Meta Settles Facebook Location Tracking Lawsuit

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Meta reaches $37.5 million settlement of a Facebook location tracking lawsuit, after allegations it tracked user movements via people’s smartphones

Meta Platforms has reached a $37.5 million settlement of a lawsuit that alleged Facebook violated users’ privacy by tracking their movements via their smartphones, without permission.

Reuters reported that the preliminary settlement of the proposed class action was filed on Monday in San Francisco federal court, and it still requires a judge’s approval.

Facebook has been engulfed in a number of tracking rows over the past decade, and this particular lawsuit began in November 2018 in the US District Court, Northern District of California.

Tracking settlement

The settlement resolved claims that Facebook violated California law and its own privacy policy by gathering data from users who turned off Location Services on their mobile devices.

The users said that while they did not want to share their locations with Facebook, the company nevertheless inferred where they were from their IP (internet protocol) addresses, and used that information to send them targeted advertising.

Monday’s settlement covers people in the United States who used Facebook after 30 January 2015, Reuters reported.

Meta reportedly denied wrongdoing in agreeing to settle and did not respond to requests for comments.

In June 2018, Facebook CEO Mark Zuckerberg told the US Congress that Facebook uses location data “to help advertisers reach people in particular areas.”

As an example, he said users who dined at particular restaurants might receive posts from friends who also ate there, or ads from businesses that wanted to provide services nearby.

Other settlements

If the judge approves the settlement, this will be the latest lawsuit that Meta has settled.

The social networking giant was sued back in 2015 when Illinois users accused Facebook of violating that state’s Biometric Information Privacy Act in collecting biometric data.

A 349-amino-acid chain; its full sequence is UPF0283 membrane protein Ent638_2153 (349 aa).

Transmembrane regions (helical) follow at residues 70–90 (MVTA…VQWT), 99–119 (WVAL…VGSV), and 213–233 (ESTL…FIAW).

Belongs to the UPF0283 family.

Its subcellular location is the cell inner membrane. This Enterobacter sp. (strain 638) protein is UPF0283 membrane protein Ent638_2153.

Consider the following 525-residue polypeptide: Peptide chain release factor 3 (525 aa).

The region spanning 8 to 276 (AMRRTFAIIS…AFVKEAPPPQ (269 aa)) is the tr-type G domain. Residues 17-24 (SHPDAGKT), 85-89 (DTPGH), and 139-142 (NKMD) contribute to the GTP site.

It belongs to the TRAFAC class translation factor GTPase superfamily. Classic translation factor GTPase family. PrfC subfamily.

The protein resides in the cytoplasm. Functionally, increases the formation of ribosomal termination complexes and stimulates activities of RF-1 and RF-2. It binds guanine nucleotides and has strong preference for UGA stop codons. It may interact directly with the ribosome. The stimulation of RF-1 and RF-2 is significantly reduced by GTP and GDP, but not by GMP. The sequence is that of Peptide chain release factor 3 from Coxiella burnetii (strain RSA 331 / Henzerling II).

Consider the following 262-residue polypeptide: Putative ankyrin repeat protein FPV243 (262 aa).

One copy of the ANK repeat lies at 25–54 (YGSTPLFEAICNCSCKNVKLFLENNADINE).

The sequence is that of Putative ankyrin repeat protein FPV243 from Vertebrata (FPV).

The lawsuit began because of Facebook’s “Tag Suggestions” feature, which allowed users to recognize their Facebook friends from previously uploaded photos.

Facebook had already suspended facial recognition for European users after the practice was deemed illegal, because it stored biometric data without users’ explicit consent.

In January 2020 the social networking giant reached a $550 million settlement in principle. In February 2021 this settlement was increased to $650m.

In June of this year, a district court in California gave preliminary approval to a $90 million class action settlement after users claimed Facebook tracked people’s activities on external websites. This settlement has a final approval hearing set for 27 October.

Facebook has been accused on multiple occasions about location issues over the past decade.

In 2013 Facebook was engulfed in a privacy row after it was revealed it was developing a smartphone app that would constantly track the location of users.

Then in 2016 Facebook said it would begin tracking people without Facebook accounts as part of advertising growth. And to make matters worse, the social network said it will also show adverts to non-Facebook users on other websites.

Then in 2019 Facebook gave its users a new tool to give them the ability to clear their browsing history that is compiled by third party apps and websites, and which is sent to Facebook.